Dr Kuldip Singh Dhir, known for amalgamating science and literature in Punjabi language and greatly contributing in developing scientific temperament among Punjabis through his works, passed away at his residence in Guru Nanak Nagar of Patiala in the intervening night of Friday and Saturday. He was 77.
His wife Davinder Kaur said that Dhir died within minutes of suffering a cardiac arrest. “He wasn’t unwell,” she said.
Dhir had penned more than 80 books on subjects including science and Sikhism. “More than 60 of his books were related to science. He had started working at Punjabi University, Patiala as a development officer but had interest in science and literature. Later he moved to teaching,” said Kaur.
Born in Mandi Bahauddin, now in Pakistan, on November 15, 1943, Dhir was four years old when his family moved to India during the Partition. That he had deep interest in both science and literature can be gauged from the fact that he was qualified in both — a science graduate from Thapar Institute of Engineering and a postgraduate in Arts from PU, Patiala.
Later he also completed his doctorate in Punjabi from PU.
After he started teaching at PU, he was promoted as the Dean, Academic Affairs. He was also honored with the Shiromani Punjabi Lekhak Award in 1999 by Punjab government and Dr MS Randhawa Gyan Vigyan Award in 2004 during Punjab Science Congress held at Punjab Agricultural University (PAU) in 2004. Punjabi Sahit Akademi honored him with the Kartar Singh Dhaliwal award.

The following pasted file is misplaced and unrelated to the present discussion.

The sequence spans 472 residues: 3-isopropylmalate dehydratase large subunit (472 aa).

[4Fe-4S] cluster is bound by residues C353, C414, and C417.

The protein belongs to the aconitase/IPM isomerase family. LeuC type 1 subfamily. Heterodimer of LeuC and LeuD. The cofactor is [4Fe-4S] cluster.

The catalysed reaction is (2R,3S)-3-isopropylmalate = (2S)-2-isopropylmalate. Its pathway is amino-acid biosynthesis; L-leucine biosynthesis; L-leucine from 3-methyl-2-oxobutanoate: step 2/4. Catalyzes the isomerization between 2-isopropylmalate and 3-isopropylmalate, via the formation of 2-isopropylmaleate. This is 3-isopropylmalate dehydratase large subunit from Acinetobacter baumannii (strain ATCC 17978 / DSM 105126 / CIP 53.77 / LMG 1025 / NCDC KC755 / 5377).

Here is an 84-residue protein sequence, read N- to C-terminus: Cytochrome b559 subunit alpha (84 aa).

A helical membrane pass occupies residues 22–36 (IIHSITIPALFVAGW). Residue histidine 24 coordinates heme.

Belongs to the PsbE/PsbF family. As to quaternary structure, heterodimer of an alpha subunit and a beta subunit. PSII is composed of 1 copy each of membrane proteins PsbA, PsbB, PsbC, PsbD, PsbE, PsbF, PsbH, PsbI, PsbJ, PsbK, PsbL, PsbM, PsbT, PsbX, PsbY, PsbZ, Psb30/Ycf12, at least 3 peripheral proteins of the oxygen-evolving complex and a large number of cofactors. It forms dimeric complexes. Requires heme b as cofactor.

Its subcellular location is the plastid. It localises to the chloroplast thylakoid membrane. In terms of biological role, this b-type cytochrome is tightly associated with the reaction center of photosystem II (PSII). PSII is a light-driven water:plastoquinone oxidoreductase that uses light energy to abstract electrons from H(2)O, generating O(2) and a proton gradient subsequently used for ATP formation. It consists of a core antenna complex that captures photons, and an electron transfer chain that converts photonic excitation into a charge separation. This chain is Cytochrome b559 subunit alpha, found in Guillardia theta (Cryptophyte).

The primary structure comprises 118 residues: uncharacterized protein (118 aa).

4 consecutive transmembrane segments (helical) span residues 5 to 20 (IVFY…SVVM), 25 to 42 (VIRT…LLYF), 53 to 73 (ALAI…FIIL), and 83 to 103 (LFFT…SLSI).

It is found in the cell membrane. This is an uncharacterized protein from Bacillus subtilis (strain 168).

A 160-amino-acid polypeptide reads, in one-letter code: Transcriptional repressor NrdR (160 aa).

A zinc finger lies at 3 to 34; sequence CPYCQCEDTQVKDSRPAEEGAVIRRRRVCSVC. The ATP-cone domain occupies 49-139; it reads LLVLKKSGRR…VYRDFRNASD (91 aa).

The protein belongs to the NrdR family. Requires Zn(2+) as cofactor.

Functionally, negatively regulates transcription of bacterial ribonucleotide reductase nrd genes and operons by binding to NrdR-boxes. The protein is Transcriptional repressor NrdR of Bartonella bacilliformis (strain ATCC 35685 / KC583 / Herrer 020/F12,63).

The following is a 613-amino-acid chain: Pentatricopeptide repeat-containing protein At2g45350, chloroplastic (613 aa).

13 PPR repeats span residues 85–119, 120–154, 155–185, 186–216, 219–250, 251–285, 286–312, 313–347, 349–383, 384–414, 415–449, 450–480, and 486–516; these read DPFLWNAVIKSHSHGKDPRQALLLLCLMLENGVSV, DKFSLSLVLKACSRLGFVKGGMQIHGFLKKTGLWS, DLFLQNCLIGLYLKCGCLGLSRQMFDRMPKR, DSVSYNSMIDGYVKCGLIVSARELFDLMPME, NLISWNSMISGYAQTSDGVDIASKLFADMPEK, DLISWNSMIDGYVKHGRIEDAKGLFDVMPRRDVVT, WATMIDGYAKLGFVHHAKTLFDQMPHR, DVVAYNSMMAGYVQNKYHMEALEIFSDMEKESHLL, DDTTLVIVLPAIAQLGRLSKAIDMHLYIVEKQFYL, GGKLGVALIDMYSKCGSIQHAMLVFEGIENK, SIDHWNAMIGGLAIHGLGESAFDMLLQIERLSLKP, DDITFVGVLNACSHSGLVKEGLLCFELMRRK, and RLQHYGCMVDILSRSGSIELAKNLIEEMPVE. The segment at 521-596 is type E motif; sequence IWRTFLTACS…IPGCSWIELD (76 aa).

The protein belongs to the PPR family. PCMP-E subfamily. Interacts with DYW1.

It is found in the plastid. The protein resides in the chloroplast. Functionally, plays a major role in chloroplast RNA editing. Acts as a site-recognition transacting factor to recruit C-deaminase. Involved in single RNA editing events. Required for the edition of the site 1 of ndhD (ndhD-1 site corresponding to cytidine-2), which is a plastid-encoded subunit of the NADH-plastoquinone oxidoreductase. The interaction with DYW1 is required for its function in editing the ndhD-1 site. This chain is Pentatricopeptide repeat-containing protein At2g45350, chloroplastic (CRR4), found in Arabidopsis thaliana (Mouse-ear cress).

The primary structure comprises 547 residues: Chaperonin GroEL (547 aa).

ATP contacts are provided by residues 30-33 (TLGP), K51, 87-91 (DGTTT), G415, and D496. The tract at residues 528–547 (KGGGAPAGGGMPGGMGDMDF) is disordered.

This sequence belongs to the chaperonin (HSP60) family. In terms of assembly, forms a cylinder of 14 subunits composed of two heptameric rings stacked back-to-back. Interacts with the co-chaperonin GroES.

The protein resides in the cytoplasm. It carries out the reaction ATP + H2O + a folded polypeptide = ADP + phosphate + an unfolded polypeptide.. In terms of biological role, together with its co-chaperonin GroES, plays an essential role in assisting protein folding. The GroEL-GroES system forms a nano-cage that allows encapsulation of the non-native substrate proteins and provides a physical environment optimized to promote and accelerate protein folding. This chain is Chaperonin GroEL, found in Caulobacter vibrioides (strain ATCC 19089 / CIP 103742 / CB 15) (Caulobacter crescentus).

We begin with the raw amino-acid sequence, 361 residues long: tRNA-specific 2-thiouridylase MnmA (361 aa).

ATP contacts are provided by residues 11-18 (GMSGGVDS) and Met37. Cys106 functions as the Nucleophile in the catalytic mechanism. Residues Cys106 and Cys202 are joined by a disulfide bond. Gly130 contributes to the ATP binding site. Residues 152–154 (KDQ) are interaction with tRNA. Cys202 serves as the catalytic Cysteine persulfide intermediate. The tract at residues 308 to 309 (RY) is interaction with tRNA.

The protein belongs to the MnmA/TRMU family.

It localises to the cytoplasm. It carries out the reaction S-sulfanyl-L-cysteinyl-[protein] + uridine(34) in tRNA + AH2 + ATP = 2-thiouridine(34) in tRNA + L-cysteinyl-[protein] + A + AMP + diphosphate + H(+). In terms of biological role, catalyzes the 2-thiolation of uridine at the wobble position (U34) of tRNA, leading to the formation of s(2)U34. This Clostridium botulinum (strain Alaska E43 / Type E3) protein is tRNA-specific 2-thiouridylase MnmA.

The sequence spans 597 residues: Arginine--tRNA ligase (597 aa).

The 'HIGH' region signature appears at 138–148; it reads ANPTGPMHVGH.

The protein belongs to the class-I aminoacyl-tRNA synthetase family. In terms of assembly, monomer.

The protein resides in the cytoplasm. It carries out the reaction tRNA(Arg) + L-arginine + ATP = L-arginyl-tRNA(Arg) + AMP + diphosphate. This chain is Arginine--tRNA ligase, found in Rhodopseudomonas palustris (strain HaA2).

Punjabi poet Dr Gurbhajan Singh Gill, in a tribute to the writer, said, “He was among the very few in Punjab who authored books on science and made science a part of Punjabi literature for the common readers. He was basically a science student.
As he developed interest in Punjabi language, he mixed science with literature with his unique intellectual ability and foreseeing”.
Gill said that poet Diwan Singh Mehram had taught Punjabi to Dhir at Khalsa School in Batala. “He used to rue the fact Mehram’s poems and photographs were not preserved. We managed to find at least 15 of Mehram’s poems and Dhir preserved the copies,” Gill said, adding that Dhir had cleared his class X in 1960 from Sargodha High School Ludhiana where his father was also a Punjabi teacher.
Dhir is survived by his wife, and two children — a son who is a doctor and a daughter who is settled in Canada. His last rites were held at Patiala Saturday.
His most popular works include: Nanotechnology: Agli Kranti, Udyogic te Utpadan Engineery, Dharti ho Pare Hor Hor, Taap Gati Vigyan Te Taap Engine, Navan Vigyan Naven Dishade, Padarth Samratha Vigyan, Bharti Atom Bomb da Mahan Birtant, Vigya, Vigyani ate Aam Aadmi, Panthak Di Anukriya, Naviyan Dhartiyaan Nave Aakash, Vigyan De Ang Sang, Sikh Raj Tey Veer Nayak, Dariyavan Di Dosti, Jahaaz Rocket tey Upgrah, Tareya Ve Teri Lau, Dharat Ambar Diyan Baatan, Big Bang Ton Big Crunch among others.
In a statement, PU Patiala Vice-Chancellor Dr BS Ghuman said Dr Dhir played that crucial role of making science available to readers in easy Punjabi language and enriching the language further by adding scientific angle to it. “The void and loss left by Dr Dhir’s passing can never be filled,” he added.
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